Long-term forest paired catchment studies: What do they tell us that landscape-level monitoring does not?Author(s): Dan Neary
Source: Forests. 7: 164.
Publication Series: Scientific Journal (JRNL)
Station: Rocky Mountain Research Station
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Forested catchments throughout the world are known for producing high quality water for human use. In the 20th Century, experimental forest catchment studies played a key role in studying the processes contributing to high water quality. The hydrologic processes investigated on these paired catchments have provided the science base for examining water quality responses to natural disturbances such as wildfire, insect outbreaks, and extreme hydrologic events, and human-induced disturbances such as timber harvesting, site preparation, prescribed fires, fertilizer applications, pesticide usage, rainfall acidification, and mining. This paper compares and contrasts the paired catchment approach with landscape-level water resource monitoring to highlight the information on hydrologic processes provided by the paired catchment approach that is not provided by the broad-brush landscape monitoring.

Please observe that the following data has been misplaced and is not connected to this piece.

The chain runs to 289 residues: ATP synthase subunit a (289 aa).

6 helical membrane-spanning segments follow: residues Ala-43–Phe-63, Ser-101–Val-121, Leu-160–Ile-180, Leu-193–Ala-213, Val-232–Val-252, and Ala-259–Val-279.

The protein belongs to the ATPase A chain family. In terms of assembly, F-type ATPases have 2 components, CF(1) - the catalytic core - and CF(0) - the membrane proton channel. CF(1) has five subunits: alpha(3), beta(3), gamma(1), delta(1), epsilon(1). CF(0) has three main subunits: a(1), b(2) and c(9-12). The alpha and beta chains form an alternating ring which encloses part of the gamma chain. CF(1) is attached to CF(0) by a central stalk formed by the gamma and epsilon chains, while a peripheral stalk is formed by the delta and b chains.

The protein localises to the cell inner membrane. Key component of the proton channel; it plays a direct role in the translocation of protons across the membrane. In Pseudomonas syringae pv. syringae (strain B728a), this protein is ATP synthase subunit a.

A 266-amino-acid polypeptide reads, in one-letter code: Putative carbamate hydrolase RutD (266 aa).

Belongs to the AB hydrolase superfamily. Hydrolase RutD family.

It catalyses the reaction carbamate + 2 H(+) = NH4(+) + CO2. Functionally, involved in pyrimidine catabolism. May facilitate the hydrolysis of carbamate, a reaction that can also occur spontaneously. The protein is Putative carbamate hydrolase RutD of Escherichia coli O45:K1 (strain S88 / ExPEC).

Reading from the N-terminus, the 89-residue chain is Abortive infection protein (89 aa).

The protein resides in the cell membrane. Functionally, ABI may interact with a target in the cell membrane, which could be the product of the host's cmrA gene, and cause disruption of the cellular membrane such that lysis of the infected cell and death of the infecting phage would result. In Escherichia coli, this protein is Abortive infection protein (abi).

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CitationNeary, Daniel G. 2016. Long-term forest paired catchment studies: What do they tell us that landscape-level monitoring does not? Forests. 7: 164.
Keywordsforest catchments, long-term studies, monitoring, water quantity, water quality
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